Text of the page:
Milo Rau was born in Bern in 1977 and studied sociology, German and Romance philology in Paris, Zurich and Berlin; his teachers included Tzvetan Todorov and Pierre Bourdieu. He went on his first reporting journeys to Chiapas and Cuba in 1997 and started writing for “Neue Zürcher Zeitung” in 2000. Since 2003, Milo Rau has been working as an author and director, both in Switzerland and abroad. In order to produce and interpret his work, he founded the theatre and film production company “IIPM – International Institute of Political Murder” in 2007, and has been its director since then. His theatre productions and films (among them “The Last Days of the Ceausescus”, “Hate Radio”, “City of Change”, “Breivik’s Statement”, “The Moscow Trials”, “The Civil Wars”, “The Dark Ages”, “The Congo Tribunal”) have toured more than 30 countries and were presented at numerous international festivals, such as Berlin Theatertreffen, Festival d’Avignon, Wiener Festwochen, Festival Trans-Amériques, Kunstenfestivaldesarts Brussels and Biennale Teatro di Venezia. Aside from his work in film and theatre, Milo Rau teaches directing, cultural theory and social sculpture at universities and art academies. Recent awards for his work include the Swiss Theatre Award 2014, the Hörspielpreis der Kriegsblinden (Audio Play Award of the War-Blinded, for “Hate Radio”), a special award at the Festival of German Film (for “The Moscow Trials”) and the jury award of the festival “Politik im Freien Theater” (Politics in Independent Theatre, for “The Civil Wars”). In November 2015, Milo Rau was distinguished with the first “Konstanzer Konzilspreis. Preis für Europäische Begegnungen und Dialog“ (Award of the Council of Constance). His political essay “Was tun? Kritik der postmodernen Vernunft” was chosen as the “Political Book of the year 2016” by the German daily newspaper “taz – die tageszeitung”. In 2016, Milo Rau became the youngest ever recipient of the renowned “World Theatre Prize of the International Theatre Institute”.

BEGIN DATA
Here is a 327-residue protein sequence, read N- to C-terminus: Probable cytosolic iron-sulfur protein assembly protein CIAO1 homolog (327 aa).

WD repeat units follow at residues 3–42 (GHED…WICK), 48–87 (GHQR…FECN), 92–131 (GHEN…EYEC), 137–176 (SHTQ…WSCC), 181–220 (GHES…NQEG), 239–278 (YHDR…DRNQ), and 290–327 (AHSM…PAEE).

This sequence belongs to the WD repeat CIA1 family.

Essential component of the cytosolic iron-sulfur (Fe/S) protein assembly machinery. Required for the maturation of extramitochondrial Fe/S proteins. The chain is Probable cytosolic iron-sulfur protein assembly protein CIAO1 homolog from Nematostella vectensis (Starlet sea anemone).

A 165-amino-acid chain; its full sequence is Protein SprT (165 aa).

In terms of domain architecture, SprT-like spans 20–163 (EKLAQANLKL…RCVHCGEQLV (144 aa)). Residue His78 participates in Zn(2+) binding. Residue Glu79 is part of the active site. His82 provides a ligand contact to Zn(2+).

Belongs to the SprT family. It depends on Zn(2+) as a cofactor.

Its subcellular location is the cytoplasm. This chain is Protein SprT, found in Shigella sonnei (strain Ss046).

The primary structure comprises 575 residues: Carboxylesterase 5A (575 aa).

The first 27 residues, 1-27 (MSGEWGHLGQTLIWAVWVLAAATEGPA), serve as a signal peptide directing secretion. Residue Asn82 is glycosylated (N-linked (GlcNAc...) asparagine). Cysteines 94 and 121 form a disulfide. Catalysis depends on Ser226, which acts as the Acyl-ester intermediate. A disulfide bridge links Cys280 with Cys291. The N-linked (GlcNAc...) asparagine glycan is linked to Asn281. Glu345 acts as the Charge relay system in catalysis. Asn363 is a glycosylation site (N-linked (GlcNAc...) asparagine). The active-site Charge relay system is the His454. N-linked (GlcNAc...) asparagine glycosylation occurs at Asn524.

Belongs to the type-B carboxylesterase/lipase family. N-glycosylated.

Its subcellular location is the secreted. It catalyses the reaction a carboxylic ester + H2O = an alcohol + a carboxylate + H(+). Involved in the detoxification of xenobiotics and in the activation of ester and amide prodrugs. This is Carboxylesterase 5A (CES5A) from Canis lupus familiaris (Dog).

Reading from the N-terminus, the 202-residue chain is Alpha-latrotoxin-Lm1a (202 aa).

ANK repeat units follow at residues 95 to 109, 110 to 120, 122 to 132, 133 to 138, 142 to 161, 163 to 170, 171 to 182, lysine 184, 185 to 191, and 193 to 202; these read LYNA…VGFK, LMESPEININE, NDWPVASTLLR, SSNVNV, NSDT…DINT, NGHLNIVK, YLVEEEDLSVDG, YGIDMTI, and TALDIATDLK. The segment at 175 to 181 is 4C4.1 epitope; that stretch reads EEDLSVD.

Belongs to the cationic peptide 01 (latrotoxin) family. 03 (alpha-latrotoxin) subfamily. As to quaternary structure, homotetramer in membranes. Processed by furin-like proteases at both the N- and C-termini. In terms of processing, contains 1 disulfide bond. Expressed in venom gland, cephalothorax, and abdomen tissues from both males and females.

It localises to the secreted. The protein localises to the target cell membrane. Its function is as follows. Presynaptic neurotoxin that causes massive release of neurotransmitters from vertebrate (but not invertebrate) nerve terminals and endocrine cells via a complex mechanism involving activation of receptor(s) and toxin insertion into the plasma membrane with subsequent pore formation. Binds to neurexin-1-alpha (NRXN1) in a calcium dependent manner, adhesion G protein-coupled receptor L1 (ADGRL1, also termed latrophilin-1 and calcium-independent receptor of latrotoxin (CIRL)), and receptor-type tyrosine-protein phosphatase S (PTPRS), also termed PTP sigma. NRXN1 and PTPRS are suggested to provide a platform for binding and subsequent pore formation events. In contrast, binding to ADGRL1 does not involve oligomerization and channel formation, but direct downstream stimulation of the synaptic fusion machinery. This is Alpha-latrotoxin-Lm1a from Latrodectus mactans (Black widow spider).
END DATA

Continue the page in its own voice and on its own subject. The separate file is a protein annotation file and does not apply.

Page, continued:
As of April 2017